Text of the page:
Our source of estimates for the adjusted gender wage gap is an updated version of the dataset developed by Doris Wichselbaumer and Rudolf Winter-Ebmer for a paper published in Journal of Economic Surveys in 2005 and a paper published in Kyklos in 2008. The original data covers articles published until 2005, whereas we include studies published between 2005 and 2014. In total we added 1197 estimates of the adjusted GWG from 117 new studies for 56 countries.

    To ensure continuity, we adopted the same conventions with respect to the language of publication (English) and the search engine (EconLit). We also used the same keywords: “(wage* or salar* or earning*) and (discrimination or differen*) and (sex or gender)”. To test if this search was not excessively narrow, we erased one keyword at a time from the first parenthesis, subsequently erasing the logical connectors (“or” “and”). We included published final or the most recent available versions of articles (chapters and books excluded). The complete list is available upon request.} Similarly to WWE, we excluded incomparable estimates of the adjusted GWG (e.g. non-parametric estimates along the wage distribution).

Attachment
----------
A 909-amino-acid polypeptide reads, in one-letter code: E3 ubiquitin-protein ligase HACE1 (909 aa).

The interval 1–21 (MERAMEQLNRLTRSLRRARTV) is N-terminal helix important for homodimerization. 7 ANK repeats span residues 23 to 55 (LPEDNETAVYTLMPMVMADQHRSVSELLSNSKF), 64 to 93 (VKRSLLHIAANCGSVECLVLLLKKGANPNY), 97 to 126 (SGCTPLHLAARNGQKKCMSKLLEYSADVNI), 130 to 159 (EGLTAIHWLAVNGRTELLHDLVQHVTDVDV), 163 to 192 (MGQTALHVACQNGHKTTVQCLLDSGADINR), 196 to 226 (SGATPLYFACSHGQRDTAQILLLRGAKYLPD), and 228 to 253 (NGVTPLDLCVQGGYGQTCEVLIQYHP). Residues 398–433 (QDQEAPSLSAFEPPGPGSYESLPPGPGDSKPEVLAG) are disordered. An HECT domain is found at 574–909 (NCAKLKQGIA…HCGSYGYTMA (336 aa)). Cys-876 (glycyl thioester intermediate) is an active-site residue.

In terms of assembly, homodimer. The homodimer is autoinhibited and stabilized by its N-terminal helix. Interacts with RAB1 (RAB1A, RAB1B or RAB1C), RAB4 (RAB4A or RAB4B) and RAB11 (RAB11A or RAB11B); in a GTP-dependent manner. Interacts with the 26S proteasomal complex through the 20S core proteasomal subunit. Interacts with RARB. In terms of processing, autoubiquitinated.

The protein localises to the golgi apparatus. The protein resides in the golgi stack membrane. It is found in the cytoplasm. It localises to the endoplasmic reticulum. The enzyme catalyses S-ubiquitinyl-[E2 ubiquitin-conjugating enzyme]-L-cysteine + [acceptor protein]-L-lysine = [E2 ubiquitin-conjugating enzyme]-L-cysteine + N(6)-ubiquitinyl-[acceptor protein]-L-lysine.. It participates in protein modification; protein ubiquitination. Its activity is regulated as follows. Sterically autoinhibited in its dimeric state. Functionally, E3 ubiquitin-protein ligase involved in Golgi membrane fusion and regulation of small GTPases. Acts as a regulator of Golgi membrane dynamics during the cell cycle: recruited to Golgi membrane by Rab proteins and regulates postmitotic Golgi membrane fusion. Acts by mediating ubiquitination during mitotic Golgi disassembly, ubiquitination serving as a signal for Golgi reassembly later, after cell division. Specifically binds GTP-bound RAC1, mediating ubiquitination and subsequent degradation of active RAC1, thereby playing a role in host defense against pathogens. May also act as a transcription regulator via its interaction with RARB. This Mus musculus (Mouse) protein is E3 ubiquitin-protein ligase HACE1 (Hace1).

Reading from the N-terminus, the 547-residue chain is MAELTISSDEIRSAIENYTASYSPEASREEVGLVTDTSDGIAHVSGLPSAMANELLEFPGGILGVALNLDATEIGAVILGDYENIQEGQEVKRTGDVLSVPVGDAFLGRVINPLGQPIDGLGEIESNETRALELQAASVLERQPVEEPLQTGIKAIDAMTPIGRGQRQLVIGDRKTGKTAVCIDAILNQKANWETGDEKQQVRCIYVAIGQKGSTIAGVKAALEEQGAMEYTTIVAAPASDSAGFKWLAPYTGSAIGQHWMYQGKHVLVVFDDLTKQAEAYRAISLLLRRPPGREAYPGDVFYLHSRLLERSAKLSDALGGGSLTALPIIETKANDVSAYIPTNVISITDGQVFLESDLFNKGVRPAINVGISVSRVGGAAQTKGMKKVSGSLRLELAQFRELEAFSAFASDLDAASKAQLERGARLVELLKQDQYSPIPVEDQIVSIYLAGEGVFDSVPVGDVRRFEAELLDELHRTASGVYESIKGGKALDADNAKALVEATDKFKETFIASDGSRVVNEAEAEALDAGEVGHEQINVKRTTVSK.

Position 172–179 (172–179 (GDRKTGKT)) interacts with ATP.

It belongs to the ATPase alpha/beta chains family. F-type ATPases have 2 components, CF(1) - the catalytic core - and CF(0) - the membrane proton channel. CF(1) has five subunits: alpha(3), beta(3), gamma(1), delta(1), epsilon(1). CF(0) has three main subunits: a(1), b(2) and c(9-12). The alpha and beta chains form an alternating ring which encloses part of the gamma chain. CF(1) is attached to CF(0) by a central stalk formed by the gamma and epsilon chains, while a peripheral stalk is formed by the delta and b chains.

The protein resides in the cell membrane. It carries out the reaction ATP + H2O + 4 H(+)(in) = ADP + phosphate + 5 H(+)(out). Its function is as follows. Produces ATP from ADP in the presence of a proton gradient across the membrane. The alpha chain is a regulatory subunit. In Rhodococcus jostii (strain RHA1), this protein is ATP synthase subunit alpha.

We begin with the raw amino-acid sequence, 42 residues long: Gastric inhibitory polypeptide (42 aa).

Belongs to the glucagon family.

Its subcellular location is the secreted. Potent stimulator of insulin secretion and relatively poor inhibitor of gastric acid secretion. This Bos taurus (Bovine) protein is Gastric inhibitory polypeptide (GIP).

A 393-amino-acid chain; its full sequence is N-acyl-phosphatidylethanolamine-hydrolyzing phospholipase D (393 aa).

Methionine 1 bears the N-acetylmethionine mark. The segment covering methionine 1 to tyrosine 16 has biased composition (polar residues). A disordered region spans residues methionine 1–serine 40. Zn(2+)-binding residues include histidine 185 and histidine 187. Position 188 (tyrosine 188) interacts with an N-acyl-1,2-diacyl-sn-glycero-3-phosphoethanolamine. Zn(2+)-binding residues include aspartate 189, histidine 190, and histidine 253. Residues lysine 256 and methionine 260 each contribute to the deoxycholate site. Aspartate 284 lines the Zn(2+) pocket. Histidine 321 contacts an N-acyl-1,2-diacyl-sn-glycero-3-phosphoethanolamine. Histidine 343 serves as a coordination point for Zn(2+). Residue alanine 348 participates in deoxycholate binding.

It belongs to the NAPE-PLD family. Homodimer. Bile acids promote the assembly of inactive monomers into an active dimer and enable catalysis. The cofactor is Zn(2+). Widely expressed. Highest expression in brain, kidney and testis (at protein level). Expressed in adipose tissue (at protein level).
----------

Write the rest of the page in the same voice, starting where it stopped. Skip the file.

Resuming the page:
All the data needed to replicate our analysis is available below. The zip file contains:

    • A csv file with the information on the articles added.
    • Data on language gender intensity come from World Atlas of Language Structures
    • Complete data set (combining meta-data and country characteristics)
    • Do files
    Joanna
    Siwińska-Gorzelak
    Joanna
    Tyrowicz
    Lucas
    van der Velde

W toku | Work in progress

  • Within occupation wage dispersion and the task content of jobs

    The relation between income inequality and technological progress has many chapters, of which the most recent corresponds to the task content of jobs. Proponents of this theory suggest that falling prices of computational power coupled with the increasing power of computers leads to an increasing substitution of workers with computers and a hollowing of the middle of the income distribution. While empirical analysis on task content of jobs explain inequality between occupations, we test whether the framework can also foster our understanding of wage dispersion within occupations. Using European data, we obtain estimates of wage dispersion and residual wage dispersion for each occupation and relate it to the task content. The results suggest that nonroutine intensive occupations presented greater wage dispersion, even after controlling for a variety of factors. 

    Lucas
    van der Velde
  • When the opportunity knocks: large structural shocks and gender wage gaps